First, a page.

Uncle John's Endlessly Engrossing Bathroom Reader

Uncle John's Endlessly Engrossing Bathroom Reader by Bathroom Readers’ Institute Read Free Book Online

Book: Uncle John's Endlessly Engrossing Bathroom Reader by Bathroom Readers’ Institute Read Free Book Online
Authors: Bathroom Readers’ Institute
newfangled machines (and their drivers) against the toughest conditions possible on a course stretching around the world, with a sizable cash prize to the winner, say, $1,000. Then call it “The Great Race”…and cross your fingers.

MY CAR’S BETTER THAN YOURS
    It’s hard to comprehend the hold automobiles had on the public imagination at the turn of the 20th century. A similar frenzy of technological one-upmanship occurred during the race to the moon in the 1960s, as industrial nations competed fiercely to be considered the most modern and up-to-date technologically. When it came to cars, there had a been a few rally-style road races before 1908—most notably a Peking-to-Paris auto race in 1907, but nothing on a truly global scale. So the New York Times and the French newspaper Le Matin combined to organize a bigger, better competition designed to be the ultimate test of man and machine. Starting in New York City, the racers would cross the continental United States and the Alaskan territory, take a ferry across the Bering Strait, then drive from Vladivostok across Siberia to Paris—a trek of 22,000 miles.
    Few paved roads existed anywhere at that time, and much of the planned route crossed vast roadless areas. And with few gas
stations in existence, just completing the course would require every ounce of stamina and ingenuity on the part of the car and the driver, but the winner would own indisputable bragging rights to the claim of Best Car in the World.

GENTLEMEN, START YOUR ENGINES
    To the cheers of a crowd of 250,000 people, six cars representing four nations pulled out of New York’s Times Square on February 12, 1908, to begin the great adventure. France had three cars: a De Dion-Bouton, a Motobloc, and a Sizaire-Naudin. Germany was represented by a Protos, and Italy by a Zust. All but the American entry—a stock off-the-line Thomas Flyer driven by George Schuster—were custom built for the competition. (The Thomas was a last-minute entry because the sponsors couldn’t bear the thought of a race of this magnitude not having an American representative.) All but the 1-cylinder Sizaire-Naudin had 4-cylinder engines ranging from 30–60 horsepower; the fastest, the Protos, could get up to 70 mph. The cars were heavy, boxy things, with open cockpits and no windshields (glass was considered too dangerous). Each team consisted of a principal driver, a relief driv-er /mechanic, and an assistant, usually a reporter who would travel with the team and send stories from the road via telegraph.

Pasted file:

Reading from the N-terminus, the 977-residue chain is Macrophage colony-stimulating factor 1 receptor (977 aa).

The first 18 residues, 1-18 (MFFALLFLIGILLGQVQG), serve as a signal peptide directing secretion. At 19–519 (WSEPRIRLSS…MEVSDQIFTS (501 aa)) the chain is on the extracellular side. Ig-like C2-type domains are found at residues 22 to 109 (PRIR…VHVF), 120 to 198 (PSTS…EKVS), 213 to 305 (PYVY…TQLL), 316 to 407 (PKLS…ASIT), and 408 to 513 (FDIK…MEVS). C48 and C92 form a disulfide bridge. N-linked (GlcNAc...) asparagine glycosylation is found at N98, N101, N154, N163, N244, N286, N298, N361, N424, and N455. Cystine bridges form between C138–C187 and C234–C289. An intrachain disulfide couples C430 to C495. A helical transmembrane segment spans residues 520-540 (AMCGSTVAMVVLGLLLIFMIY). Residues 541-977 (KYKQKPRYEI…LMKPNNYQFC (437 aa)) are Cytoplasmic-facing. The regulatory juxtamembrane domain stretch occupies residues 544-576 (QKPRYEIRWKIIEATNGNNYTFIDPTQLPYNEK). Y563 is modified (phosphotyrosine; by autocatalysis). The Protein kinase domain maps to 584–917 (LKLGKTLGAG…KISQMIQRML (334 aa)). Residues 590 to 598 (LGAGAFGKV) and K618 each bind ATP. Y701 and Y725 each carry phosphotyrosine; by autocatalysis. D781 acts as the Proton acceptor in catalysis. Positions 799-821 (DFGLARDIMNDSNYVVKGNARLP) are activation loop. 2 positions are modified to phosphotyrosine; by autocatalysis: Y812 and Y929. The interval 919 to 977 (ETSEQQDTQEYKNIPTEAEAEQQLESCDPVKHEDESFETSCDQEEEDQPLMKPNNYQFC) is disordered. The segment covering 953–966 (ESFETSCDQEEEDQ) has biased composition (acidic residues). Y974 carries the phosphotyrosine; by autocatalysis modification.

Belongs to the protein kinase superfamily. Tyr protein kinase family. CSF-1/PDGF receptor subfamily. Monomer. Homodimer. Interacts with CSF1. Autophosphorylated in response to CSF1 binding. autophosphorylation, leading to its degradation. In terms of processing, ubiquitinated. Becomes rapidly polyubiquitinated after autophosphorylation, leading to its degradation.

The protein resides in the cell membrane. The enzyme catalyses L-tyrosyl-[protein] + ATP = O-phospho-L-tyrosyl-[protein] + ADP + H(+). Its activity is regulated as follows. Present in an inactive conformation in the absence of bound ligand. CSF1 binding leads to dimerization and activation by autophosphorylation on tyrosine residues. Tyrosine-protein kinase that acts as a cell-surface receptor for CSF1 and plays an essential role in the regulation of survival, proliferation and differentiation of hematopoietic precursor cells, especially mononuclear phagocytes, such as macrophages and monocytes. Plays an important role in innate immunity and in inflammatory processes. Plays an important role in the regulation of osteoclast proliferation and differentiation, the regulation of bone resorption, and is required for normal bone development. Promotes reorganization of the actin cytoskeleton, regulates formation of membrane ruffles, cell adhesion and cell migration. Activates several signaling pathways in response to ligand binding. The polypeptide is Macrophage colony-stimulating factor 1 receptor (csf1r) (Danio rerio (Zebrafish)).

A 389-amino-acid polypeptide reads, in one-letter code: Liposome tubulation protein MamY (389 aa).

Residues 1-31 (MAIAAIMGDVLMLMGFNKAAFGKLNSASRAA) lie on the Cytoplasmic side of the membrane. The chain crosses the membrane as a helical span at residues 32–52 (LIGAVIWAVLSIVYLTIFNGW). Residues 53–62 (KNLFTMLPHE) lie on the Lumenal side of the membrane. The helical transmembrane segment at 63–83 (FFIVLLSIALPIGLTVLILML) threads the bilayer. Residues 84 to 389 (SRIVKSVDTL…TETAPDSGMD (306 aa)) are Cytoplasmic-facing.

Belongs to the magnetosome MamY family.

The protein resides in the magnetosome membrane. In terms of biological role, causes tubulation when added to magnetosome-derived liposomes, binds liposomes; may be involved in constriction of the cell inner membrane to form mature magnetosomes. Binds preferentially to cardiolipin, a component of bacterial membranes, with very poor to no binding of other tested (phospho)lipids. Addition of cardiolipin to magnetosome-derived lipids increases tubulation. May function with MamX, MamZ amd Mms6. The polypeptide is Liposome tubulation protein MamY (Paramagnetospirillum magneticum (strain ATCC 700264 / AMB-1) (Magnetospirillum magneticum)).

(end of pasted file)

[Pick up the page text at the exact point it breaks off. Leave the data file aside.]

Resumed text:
THEY’RE OFF!
    Immediately upon leaving Manhattan, the cars drove into a fierce snowstorm that claimed the Sizaire-Naudin as the race’s first victim. The 15-horsepower French two-seater broke down in Peek-skill, New York, and was forced to quit. It had gone a mere 44 miles. Snow dogged the remaining cars all the way to Chicago, slowing their progress to a snail’s pace. It took the Thomas Flyer eight hours to travel four miles in Indiana, and then only with horses breaking the trail in front of the car.
    After Chicago, the cars headed across the Great Plains in subzero temperatures. To keep warm, the French Motobloc team rerouted heat from the engine into the cab (an innovation that found its way into future cars) but to no avail: The Motobloc had to quit the race in Iowa. Meanwhile, the winter weather had turned the plains to mud, which stuck to the chassis of the cars, adding hundreds of pounds of weight to each vehicle. Teams took
to stopping at fire stations in every town they passed for a highpressure rinse.
    Unable to find usable roads across Nebraska, the drivers took to “riding the rails,” straddling railroad tracks and bouncing along, tie to tie, for hundreds of miles. (Blowouts were frequent.) A Union Pacific conductor rode along with the American team to alert them to oncoming trains. In especially bad weather, one team member would straddle the radiator with a lantern and peer ahead of the car.
    When there

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